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Toronto mandates COVID vaccines for all city employees

Toronto Mayor John Tory speaks at a podium with Canadian flags behind him
John Tory
In announcing his mandate Thursday, Toronto Mayor John Tory said the city "has a duty as an employer to ensure that our work environment is safe for all of our employees and the people we serve."

The city of Toronto has introduced a mandatory COVID-19 vaccination policy for all city workers and was quickly followed by a similar policy from the Transit Commission, Public Library and others. This comes as cases continue to rise during the fourth wave of the pandemic.

Mayor John Tory said all city workers will have to be fully vaccinated against COVID-19 by the end of October.

“Between the day after Labor Day and September the 13th, all city staff will be required to provide proof of vaccination," Tory said. "Unvaccinated staff or those who prefer not to disclose their vaccination status will be required to attend education sessions on the benefits of vaccination."

Tory said he believes most of city’s more than 37,000 employees are already fully vaccinated. He also said Toronto will comply with human rights obligations and allow for workers with medical exemptions and anyone legally entitled to refuse the vaccine.

But, the mayor said the Delta variant, which is driving the new cases, must be taken seriously. He said there is just too much at stake.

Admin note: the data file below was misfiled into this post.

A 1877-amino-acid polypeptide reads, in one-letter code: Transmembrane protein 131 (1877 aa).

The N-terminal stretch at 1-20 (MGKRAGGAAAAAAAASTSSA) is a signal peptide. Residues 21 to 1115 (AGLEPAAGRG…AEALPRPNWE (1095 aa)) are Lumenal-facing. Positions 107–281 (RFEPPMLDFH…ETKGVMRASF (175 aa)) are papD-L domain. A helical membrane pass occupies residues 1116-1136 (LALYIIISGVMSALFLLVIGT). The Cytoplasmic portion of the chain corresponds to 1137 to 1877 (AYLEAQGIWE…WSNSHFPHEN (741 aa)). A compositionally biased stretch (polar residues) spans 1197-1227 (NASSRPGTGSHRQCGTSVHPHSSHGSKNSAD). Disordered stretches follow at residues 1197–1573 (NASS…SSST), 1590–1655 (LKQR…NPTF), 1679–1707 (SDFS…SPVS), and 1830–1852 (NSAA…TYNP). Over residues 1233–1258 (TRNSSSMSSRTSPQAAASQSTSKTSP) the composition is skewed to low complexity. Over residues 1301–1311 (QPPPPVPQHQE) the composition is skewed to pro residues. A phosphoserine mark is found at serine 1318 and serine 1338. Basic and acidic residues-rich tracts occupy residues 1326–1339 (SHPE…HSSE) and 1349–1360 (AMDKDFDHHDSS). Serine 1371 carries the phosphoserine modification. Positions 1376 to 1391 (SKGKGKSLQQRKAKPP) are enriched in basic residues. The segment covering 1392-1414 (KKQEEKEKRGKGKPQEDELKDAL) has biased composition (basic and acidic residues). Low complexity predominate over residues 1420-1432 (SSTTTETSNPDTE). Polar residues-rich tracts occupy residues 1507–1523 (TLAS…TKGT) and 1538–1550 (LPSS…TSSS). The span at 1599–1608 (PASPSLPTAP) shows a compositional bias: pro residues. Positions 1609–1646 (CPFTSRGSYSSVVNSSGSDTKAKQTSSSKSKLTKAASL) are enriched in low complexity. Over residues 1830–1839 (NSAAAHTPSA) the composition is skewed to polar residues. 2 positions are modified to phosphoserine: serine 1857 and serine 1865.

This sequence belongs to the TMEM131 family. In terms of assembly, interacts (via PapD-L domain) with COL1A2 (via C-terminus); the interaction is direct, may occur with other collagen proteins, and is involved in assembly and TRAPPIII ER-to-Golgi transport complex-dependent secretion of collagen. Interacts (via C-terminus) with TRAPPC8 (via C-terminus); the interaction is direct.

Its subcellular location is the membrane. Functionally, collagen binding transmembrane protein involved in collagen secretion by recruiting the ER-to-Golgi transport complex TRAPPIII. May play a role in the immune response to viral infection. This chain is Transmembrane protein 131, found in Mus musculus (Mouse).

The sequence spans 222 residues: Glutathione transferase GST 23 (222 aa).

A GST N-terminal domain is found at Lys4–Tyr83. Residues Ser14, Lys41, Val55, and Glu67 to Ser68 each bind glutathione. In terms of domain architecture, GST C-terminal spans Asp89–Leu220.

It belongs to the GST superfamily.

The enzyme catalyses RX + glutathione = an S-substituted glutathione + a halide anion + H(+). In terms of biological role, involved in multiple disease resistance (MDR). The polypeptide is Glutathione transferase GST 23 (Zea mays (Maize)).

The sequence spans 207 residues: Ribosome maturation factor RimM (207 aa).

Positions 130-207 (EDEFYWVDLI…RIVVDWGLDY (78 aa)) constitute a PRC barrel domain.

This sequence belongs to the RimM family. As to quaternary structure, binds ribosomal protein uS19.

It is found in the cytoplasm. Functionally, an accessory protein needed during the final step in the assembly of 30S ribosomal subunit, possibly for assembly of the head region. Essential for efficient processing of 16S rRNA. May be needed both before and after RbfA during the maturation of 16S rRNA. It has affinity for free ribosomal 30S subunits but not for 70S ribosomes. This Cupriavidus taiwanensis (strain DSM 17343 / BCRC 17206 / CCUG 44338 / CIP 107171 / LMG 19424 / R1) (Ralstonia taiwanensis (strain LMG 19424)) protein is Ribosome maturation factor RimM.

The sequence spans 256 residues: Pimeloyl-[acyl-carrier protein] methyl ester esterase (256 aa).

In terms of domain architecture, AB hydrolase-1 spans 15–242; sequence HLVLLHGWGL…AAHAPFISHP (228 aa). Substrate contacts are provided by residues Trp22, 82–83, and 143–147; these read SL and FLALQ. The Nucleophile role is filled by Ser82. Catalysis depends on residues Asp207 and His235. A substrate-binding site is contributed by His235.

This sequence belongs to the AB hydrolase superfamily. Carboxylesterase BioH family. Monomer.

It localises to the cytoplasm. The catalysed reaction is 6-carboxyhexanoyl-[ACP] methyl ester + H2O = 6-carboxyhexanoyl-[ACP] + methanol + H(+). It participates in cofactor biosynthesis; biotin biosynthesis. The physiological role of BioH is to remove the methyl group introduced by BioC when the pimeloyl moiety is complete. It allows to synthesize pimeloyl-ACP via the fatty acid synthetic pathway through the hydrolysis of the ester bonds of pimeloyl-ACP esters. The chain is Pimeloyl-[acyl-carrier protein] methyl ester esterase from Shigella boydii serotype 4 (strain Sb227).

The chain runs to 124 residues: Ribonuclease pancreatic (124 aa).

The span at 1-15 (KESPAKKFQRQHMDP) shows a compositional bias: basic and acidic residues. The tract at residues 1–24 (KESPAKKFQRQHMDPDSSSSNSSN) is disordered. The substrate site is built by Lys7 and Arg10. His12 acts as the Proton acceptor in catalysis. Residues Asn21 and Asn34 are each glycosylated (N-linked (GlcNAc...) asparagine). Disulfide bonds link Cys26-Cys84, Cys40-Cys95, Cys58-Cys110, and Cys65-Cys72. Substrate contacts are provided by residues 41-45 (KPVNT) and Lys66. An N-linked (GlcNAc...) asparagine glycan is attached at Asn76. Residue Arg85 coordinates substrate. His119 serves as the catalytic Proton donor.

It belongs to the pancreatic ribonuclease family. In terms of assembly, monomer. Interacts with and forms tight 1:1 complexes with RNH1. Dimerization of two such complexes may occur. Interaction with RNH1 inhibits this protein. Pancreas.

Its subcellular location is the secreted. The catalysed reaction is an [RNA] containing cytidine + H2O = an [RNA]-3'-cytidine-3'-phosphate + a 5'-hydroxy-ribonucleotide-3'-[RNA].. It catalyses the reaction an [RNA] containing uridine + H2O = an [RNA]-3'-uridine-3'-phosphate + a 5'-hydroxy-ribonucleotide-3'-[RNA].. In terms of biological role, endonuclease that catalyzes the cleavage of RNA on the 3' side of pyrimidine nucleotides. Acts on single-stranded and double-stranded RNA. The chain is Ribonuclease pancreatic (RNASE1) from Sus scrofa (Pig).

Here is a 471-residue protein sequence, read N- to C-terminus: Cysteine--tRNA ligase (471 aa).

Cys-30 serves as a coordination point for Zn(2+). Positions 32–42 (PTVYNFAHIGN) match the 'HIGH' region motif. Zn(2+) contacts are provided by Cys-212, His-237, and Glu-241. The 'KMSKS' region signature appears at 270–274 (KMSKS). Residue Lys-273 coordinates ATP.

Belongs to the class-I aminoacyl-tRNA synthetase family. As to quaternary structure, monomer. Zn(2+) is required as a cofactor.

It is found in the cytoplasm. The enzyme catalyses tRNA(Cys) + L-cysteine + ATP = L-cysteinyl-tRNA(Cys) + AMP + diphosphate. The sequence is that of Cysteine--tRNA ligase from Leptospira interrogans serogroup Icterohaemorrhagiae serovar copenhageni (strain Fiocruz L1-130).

“We’re here to look after each other. This is one of those times when it’s time to think not about me, as much as about us. And our collective responsibility to each other and the city that we love,” he said.

The police service has not yet come on board, saying it’s still reviewing its approach to vaccines.

Carlos Santos, president of the Amalgamated Transit Union Local 113, said he's concerned there's a lack of clarity around alternatives to vaccination in the new mandate and what will happen to employees who refuse to get vaccinated. Santos said the union supports members' right to make their own personal health decisions.

In related news, Ontario Premier Doug Ford removed Chatham-Kent-Leamington MPP Rick Nicholls from the governing Progressive Conservative Caucus, saying elected officials must lead by example when it comes to COVID-19 vaccinations.

Nicholls also won't be allowed to seek re-election as a Tory candidate because he failed to get vaccinated by a given deadline of 5 p.m. Wednesday. Scarborough Centre MPP Christina Mitas also was given the deadline, but submitted a doctor's letter as proof of vaccination.

The Associated Press contributed to this story.